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  • Pragmatic Liberalism and the Critique of Modernity
  • Richard Eldridge
Pragmatic Liberalism and the Critique of Modernity, by Gary Gutting; xii & 198 pp. Cambridge: Cambridge University Press, 1999, $49.95 cloth, $17.95 paper.

Gutting mounts his argument via the explication and assessment of Rorty, MacIntyre, and Taylor on mind, knowledge, and value. The position that he defends—pragmatic liberalism—“regards both knowing and doing as nothing more than human social practices, governed by norms derived entirely from the deep desires that constitute individuals as members of cognitive and moral communities” (p. 163). Though the position is similar to Rorty’s, Gutting is at pains to reject antirealism or decisionism with regard to either knowledge or value. Instead, he endorses “humdrum realism” (p. 32) and “ethical naturalism” (p. 56), the latter in the manner of Hume. There is a real world of mind-independent stuffs, and there are scientific procedures for discerning their natures and properties. The worth of these procedures is proven by their success in supporting prediction and control. But Rorty is right to argue that there are no philosophically discernible ‘superfacts’ that establish a priori that these procedures work. Cartesian attempts to ground the success of science in prior philosophical knowledge are fruitless.

Gutting’s ethical naturalism is likewise more sophisticated than cruder attempts to reduce away all valuations in favor of explaining human behavior nomologically. There are objective enough norms that govern our pursuits. But these norms are constituted not by reference to a Platonic, person-independent good, but only by what we most deeply desire. Gutting accepts from MacIntyre the thought that our deepest desires are often constituted through our immediate participation in historical traditions. But he argues against MacIntyre both that the Aristotelian tradition is not as robust as MacIntyre claims, particularly in the face of modern science, and that there is a coherent liberal tradition in modernity, a tradition that centers on the deep desire not to be taken in by the dogmatic claims of authorities. Indeed, MacIntyre himself subscribes to liberal norms of critical reflectiveness and conversation between local traditions.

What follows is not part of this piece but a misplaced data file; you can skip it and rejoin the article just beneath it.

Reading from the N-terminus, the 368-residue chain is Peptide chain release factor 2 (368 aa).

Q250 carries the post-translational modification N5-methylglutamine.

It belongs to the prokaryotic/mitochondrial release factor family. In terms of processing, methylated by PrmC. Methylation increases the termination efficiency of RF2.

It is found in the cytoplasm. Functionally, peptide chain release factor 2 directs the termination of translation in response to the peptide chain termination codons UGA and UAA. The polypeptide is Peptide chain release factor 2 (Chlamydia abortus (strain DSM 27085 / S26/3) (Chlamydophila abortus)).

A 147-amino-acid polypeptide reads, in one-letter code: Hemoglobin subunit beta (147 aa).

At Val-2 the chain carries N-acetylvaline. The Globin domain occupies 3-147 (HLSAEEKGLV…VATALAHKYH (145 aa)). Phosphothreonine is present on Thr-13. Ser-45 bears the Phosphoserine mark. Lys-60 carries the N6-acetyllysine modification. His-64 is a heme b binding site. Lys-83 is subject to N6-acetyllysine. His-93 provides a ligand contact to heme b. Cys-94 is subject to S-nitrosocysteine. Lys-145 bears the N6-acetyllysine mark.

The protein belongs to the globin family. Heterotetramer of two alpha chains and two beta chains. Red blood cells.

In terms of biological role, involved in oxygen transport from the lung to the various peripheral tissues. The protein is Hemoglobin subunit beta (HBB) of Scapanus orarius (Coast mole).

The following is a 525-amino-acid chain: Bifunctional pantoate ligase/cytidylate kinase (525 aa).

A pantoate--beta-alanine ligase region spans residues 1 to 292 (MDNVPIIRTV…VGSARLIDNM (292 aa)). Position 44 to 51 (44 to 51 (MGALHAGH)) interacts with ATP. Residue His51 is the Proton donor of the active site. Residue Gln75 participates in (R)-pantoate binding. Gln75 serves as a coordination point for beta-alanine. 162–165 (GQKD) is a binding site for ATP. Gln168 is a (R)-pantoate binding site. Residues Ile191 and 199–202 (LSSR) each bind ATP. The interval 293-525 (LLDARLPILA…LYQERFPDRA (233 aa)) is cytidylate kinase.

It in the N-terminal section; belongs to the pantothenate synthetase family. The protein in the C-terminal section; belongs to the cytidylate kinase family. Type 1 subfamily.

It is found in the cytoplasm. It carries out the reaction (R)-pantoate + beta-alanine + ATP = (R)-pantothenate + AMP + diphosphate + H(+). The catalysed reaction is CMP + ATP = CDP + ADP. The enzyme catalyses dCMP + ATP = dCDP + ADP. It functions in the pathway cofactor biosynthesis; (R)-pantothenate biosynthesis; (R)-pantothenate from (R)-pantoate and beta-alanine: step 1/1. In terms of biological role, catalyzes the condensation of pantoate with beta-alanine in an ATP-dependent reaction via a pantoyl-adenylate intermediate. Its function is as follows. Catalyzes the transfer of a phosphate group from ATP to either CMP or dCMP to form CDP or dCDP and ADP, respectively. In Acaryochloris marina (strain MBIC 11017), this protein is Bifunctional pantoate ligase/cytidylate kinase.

From Taylor, Gutting accepts the thought that “freedom, benevolence, and the affirmation of ordinary life” (p. 110) are dominant values in modernity. Taylor is further right to note that there are such things as inescapable value frameworks and deepened understandings of value-commitments (not just shifts of preference). But these points do not support Taylor’s claim that these values must have a source in some person-independent good such as the will of God. All these phenomena can be explained by invoking the naturalist idea of healthy, deep desires. Contra Taylor and following Hume, “nature replaces the Christian God as the higher reality in relation to which the drama of our inwardness unfolds” (p. 132); “nothing beyond the natural is required to make sense of ethics” (p. 159). [End Page 445]

Following Rorty, Gutting distinguishes a thick private ethics of multiple routes of self-cultivation, traced most prominently in conflicting, literary narratives that offer options, not obligations, from a thin public ethics of the toleration of any pursuits that do not harm others. “Public ethics achieves intersubjective validity but at the price of moral thinness. The thinness does not amount, however, to a reduction to the punctual self. The agent of Rorty’s public ethics is a socially connected, benevolent self, both a subject and an object of our affirmation of ordinary life” (p. 133).

Gutting concludes with a coda in which he endorses the activities of analysis of our de facto concepts and norms (Kripke, Nagel), historical reflectiveness about how we came to have them (MacIntyre, Taylor, Rorty, Foucault), and conceptual creativity (Deleuze). These activities are all in order, particularly when they check and balance one another. There is no philosophical supertheory that combines and completes them, in such a way that our practices could be philosophically legislated for us from beyond what we already desire and do. “Enlightenment humanism” in the styles of Montaigne, Voltaire, and Hume is to be preferred to the legislative ambitions of “philosophical modernity” in the styles of Descartes and Kant.

Pragmatic Liberalism and the Critique of Modernity is a wonderful book. The...

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